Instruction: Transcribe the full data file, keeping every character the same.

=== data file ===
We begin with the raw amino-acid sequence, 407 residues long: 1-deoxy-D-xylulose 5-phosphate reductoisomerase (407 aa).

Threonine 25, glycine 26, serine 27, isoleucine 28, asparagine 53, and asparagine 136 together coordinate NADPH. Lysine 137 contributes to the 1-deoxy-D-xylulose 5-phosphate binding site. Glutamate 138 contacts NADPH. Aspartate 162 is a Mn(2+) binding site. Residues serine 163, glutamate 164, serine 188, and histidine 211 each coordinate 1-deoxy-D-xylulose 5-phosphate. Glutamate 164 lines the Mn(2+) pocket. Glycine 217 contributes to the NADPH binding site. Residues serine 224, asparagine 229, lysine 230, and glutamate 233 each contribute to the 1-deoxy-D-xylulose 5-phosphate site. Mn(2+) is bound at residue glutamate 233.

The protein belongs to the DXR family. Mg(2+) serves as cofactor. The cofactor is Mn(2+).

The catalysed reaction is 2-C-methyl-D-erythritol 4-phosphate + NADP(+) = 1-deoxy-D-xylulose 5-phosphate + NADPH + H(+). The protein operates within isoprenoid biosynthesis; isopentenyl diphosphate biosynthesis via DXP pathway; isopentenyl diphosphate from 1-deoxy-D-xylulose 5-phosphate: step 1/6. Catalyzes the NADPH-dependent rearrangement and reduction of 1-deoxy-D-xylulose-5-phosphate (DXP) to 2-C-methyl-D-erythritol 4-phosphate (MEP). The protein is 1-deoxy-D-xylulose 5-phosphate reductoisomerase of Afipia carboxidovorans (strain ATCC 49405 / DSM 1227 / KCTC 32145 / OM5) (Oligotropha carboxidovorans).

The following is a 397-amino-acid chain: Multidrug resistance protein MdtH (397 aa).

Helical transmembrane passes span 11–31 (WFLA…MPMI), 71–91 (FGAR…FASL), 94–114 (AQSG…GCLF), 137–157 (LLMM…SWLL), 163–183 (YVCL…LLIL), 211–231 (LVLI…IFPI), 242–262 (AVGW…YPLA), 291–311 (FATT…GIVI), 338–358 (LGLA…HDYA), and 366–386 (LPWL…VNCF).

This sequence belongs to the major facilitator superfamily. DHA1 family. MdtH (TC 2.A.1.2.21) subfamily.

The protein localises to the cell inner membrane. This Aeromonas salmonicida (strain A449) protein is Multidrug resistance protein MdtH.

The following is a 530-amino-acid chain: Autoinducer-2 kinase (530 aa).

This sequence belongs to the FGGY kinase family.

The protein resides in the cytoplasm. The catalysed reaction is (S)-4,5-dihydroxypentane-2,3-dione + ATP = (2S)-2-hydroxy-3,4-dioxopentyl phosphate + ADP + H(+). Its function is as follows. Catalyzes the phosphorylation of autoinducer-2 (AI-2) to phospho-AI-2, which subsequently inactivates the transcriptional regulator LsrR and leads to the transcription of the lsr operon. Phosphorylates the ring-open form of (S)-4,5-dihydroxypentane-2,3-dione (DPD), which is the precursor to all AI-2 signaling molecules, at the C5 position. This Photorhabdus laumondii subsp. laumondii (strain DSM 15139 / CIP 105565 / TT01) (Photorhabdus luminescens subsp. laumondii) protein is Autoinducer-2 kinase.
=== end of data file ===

We begin with the raw amino-acid sequence, 407 residues long: 1-deoxy-D-xylulose 5-phosphate reductoisomerase (407 aa).

Threonine 25, glycine 26, serine 27, isoleucine 28, asparagine 53, and asparagine 136 together coordinate NADPH. Lysine 137 contributes to the 1-deoxy-D-xylulose 5-phosphate binding site. Glutamate 138 contacts NADPH. Aspartate 162 is a Mn(2+) binding site. Residues serine 163, glutamate 164, serine 188, and histidine 211 each coordinate 1-deoxy-D-xylulose 5-phosphate. Glutamate 164 lines the Mn(2+) pocket. Glycine 217 contributes to the NADPH binding site. Residues serine 224, asparagine 229, lysine 230, and glutamate 233 each contribute to the 1-deoxy-D-xylulose 5-phosphate site. Mn(2+) is bound at residue glutamate 233.

The protein belongs to the DXR family. Mg(2+) serves as cofactor. The cofactor is Mn(2+).

The catalysed reaction is 2-C-methyl-D-erythritol 4-phosphate + NADP(+) = 1-deoxy-D-xylulose 5-phosphate + NADPH + H(+). The protein operates within isoprenoid biosynthesis; isopentenyl diphosphate biosynthesis via DXP pathway; isopentenyl diphosphate from 1-deoxy-D-xylulose 5-phosphate: step 1/6. Catalyzes the NADPH-dependent rearrangement and reduction of 1-deoxy-D-xylulose-5-phosphate (DXP) to 2-C-methyl-D-erythritol 4-phosphate (MEP). The protein is 1-deoxy-D-xylulose 5-phosphate reductoisomerase of Afipia carboxidovorans (strain ATCC 49405 / DSM 1227 / KCTC 32145 / OM5) (Oligotropha carboxidovorans).

The following is a 397-amino-acid chain: Multidrug resistance protein MdtH (397 aa).

Helical transmembrane passes span 11–31 (WFLA…MPMI), 71–91 (FGAR…FASL), 94–114 (AQSG…GCLF), 137–157 (LLMM…SWLL), 163–183 (YVCL…LLIL), 211–231 (LVLI…IFPI), 242–262 (AVGW…YPLA), 291–311 (FATT…GIVI), 338–358 (LGLA…HDYA), and 366–386 (LPWL…VNCF).

This sequence belongs to the major facilitator superfamily. DHA1 family. MdtH (TC 2.A.1.2.21) subfamily.

The protein localises to the cell inner membrane. This Aeromonas salmonicida (strain A449) protein is Multidrug resistance protein MdtH.

The following is a 530-amino-acid chain: Autoinducer-2 kinase (530 aa).

This sequence belongs to the FGGY kinase family.

The protein resides in the cytoplasm. The catalysed reaction is (S)-4,5-dihydroxypentane-2,3-dione + ATP = (2S)-2-hydroxy-3,4-dioxopentyl phosphate + ADP + H(+). Its function is as follows. Catalyzes the phosphorylation of autoinducer-2 (AI-2) to phospho-AI-2, which subsequently inactivates the transcriptional regulator LsrR and leads to the transcription of the lsr operon. Phosphorylates the ring-open form of (S)-4,5-dihydroxypentane-2,3-dione (DPD), which is the precursor to all AI-2 signaling molecules, at the C5 position. This Photorhabdus laumondii subsp. laumondii (strain DSM 15139 / CIP 105565 / TT01) (Photorhabdus luminescens subsp. laumondii) protein is Autoinducer-2 kinase.